There's an excellent book on weather radar called Airborne Weather Radar, A User's Guide by James C. Barr. Book is everything you would ever want to know about weather radar. I've read it probably 10 times and keep cheat sheets in the plane.

It all starts here (figure out what size dish you have, most light GA stuff has either a 10 or 12 inch antenna):

30 inch antenna = 3-degree beam

18 inch antenna = 5-degree beam

15 inch antenna = 7 degree beam

12 inch antenna = 8 degree beam

10 inch antenna = 10 degree beam

Why is this important? Well, we need to figure out what our beam width is at a given distance. Here's a formula for determining this:

Distance (NM) x 100 = beam width in feet per degree of beam angle.

For example, 40 NM x 100 = a beam width 4,000 feet wide per degree.

If you have a 10 degree beam, then the beam width is (10 degrees x 4000 feet) = 40,000 feet at 40 NM.

Now you need to figure out what is actually "filling" the beam. For instance, if you are at 40 NM and you have a 30,000 ft thunderstorm in front of you, it doesn't fill the entire beam width and can be devastatingly understated on the screen.

Now is where tilt management comes in. We must be able to paint the storm from the ground on up. For example, if your pointing your antenna at the upper 1/10th of the storm, you are overscanning or if you have your tilt set too low, you are underscanning, which is really bad. Therefore, we must be able to establish a ground base (or zero tilt). Here's the formula to determine zero tilt:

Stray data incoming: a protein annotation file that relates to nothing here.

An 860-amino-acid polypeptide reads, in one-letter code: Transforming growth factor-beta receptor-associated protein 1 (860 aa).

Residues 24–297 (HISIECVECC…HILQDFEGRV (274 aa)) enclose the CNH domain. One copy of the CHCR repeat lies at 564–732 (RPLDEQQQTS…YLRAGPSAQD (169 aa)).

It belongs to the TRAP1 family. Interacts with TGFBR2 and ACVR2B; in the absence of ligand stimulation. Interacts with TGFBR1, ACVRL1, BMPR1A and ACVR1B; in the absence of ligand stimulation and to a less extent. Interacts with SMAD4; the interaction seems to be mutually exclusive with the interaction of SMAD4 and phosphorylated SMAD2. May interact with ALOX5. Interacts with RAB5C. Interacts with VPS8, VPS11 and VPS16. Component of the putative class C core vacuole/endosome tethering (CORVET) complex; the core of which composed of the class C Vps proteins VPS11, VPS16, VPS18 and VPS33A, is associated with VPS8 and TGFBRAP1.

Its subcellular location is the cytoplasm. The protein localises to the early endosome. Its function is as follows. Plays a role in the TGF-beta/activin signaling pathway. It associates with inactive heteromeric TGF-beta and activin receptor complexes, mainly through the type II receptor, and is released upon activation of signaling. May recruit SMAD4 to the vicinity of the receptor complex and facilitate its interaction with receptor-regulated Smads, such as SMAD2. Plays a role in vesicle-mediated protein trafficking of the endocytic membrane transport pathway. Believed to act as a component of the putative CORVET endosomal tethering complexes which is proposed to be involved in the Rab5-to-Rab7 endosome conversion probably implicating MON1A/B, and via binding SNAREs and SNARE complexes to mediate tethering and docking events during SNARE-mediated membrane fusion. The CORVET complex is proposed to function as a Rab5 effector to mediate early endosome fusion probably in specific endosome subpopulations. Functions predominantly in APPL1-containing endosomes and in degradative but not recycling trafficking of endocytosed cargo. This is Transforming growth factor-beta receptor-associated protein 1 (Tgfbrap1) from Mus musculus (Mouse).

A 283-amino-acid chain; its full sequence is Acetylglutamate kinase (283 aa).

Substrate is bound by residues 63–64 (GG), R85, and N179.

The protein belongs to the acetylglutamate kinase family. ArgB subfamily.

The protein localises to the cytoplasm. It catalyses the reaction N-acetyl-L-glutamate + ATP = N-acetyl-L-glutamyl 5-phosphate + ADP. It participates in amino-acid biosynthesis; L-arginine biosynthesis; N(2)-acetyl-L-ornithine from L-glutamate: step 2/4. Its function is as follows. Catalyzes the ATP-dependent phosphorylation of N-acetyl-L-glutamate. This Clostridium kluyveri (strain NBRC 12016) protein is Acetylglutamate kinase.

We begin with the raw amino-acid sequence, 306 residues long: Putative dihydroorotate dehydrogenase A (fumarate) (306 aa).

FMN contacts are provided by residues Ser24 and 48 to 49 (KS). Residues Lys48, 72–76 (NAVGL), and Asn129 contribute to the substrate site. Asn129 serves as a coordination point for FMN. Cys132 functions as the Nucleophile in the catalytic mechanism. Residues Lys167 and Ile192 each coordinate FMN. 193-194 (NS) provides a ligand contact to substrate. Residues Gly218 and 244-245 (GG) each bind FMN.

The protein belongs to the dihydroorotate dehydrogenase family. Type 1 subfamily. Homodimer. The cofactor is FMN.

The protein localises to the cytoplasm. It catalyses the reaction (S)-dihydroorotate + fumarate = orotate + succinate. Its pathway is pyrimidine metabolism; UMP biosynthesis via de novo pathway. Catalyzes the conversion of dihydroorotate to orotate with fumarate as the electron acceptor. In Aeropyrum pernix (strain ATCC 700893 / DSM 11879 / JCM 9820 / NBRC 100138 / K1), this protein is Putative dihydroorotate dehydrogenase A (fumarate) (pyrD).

Take 2 zeros off your altitude, and divide that number by half of your beam angle.

Using our previous example, we are at 10,000 ft and we have a 10 degree beam. The true zero tilt position should begin to paint ground returns at approximately 20 NM.

(10000/100) / (.5 x 10) = 20

Sometimes the zero tilt mark on your radar is not correct, so use that formula to calibrate the zero tilt.

Now, we already know that if we are using the 40 NM scale on the radar screen, each degree of tilt is equal to 4000 feet. So if we establish our zero tilt and we see ground returns at 20 NM, we can scan what's in front of us by tilting up one degree (4000 ft) and we can basically tell how tall a thunderstorm is or where the precip begins and ends relative to altitude. This all assumes that what you are painting is reflective (rain and wet snow).

There's a ton of other stuff to learn about weather radar (attenuation, gradients, ground tilt management, shapes, etc), so I would highly advise getting the aforementioned book.

I just put a new RDR2000 in my baron and have made 4 trips back and forth to FL recently. On every trip, I've had to apply these principles and they have worked like a charm everytime.